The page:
An evaluation of the Public Access Defibrillation (PAD) Demonstration

6.5 Appropriateness of response procedures in organisations

Page last updated: August 2008

The appropriateness of response procedures was investigated including notification of the local ambulance service of the presence of an AED, the development of on-site emergency plans and display of the PAD action-plan.

6.5.1 Notification of ambulance service
6.5.2 Action plans
6.5.3 Use of the AED

6.5.1 Notification of ambulance service

Half (53%) of managers interviewed knew that the local ambulance service was aware that an AED had been installed at the organisation. Of the remainder, many did not know if the ambulance service was aware (36%) and only one in ten (11%) knew that they had not been informed.

6.5.2 Action plans

All staff (100%) were aware of the location of the AED(s) in their organisation, most organisations had the PAD action-plan located close by and this had been seen by staff (Figure 16):
  • Nine in ten (91%) organisations had a PAD action-plan displayed close to the AED
  • Four in five staff (81%) reported that they had seen this action-plan (19% of staff had not) and
  • When asked to rate the information presented in the PAD action-plan, three in four (75%) staff rated it as excellent or very good. No staff rated the action-plan fair or poor.
The installation of the AED did not happen in isolation with the majority of organisations developing specific plans. Seven in ten (70%) managers indicated that their organisation had an on-site emergency plan for this type of situation. Almost nine in ten (86%) staff agreed (strongly agreed and agreed) that 'Clear procedures and plan of action are in place if there is an emergency'. A minority (7% or 4 staff) disagreed that the organisation has clear procedures and a plan of action.

All trained staff were aware of the location of the AED and most organisations had the PAD action plan displayed close to the AED. On-site emergency plans had been developed in seven in ten organisations. Top of page

Figure 16: Display of action and emergency plan on-site

Q19. Do you have the Public Access Defibrillation action-plan displayed close to the AED?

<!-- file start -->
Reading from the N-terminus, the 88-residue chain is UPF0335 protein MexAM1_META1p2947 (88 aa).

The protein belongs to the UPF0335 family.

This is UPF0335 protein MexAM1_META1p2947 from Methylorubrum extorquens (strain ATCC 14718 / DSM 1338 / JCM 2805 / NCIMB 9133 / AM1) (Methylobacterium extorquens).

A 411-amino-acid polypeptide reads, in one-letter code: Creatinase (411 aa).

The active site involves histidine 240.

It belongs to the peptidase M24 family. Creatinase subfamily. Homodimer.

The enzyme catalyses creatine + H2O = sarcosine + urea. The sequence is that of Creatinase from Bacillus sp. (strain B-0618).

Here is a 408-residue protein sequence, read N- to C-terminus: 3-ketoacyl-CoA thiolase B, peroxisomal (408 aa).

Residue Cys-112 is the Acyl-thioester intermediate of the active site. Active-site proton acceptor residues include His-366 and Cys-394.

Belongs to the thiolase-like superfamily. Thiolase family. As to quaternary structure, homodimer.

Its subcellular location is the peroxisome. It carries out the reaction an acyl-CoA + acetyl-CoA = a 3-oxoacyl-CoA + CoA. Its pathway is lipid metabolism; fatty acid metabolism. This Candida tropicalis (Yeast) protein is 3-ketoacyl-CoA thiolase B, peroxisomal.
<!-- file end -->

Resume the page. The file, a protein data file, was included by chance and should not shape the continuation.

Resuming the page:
Q20. Is there an on-site emergency plan for this type of situation?

Figure 16: Display of action and emergency plan on-site

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6.5.3 Use of the AED

Four organisations indicated that an AED received under the Pad Demonstration had been activated:
  • One activation saved the life of the patient
  • One patient had a non-shockable rhythm and
  • Two patients died on-site.
Only one of the four activations had been carried out by trained staff. The other three activations had been carried out by lay persons (it is not known whether these lay persons were medically trained bystanders or not).

All four host organisations had received a de-brief from St John after the activation event. Three out of four organisations had the event data successfully downloaded.

One manager had personal experience with an AED activation. While the patient died on-site, the respondent was positive about the way in which they were able to provide assistance: the training received helped them handle the situation; they found it easy to use the AED and followed the step by step verbal instructions from the AED; they found the de-brief from St John useful; and importantly they were pleased to have been able to assist and it did not deter them from helping in the future. The one aspect to which they disagreed was that members of the public provided support.

Few activations of the AED were reported by host organisations.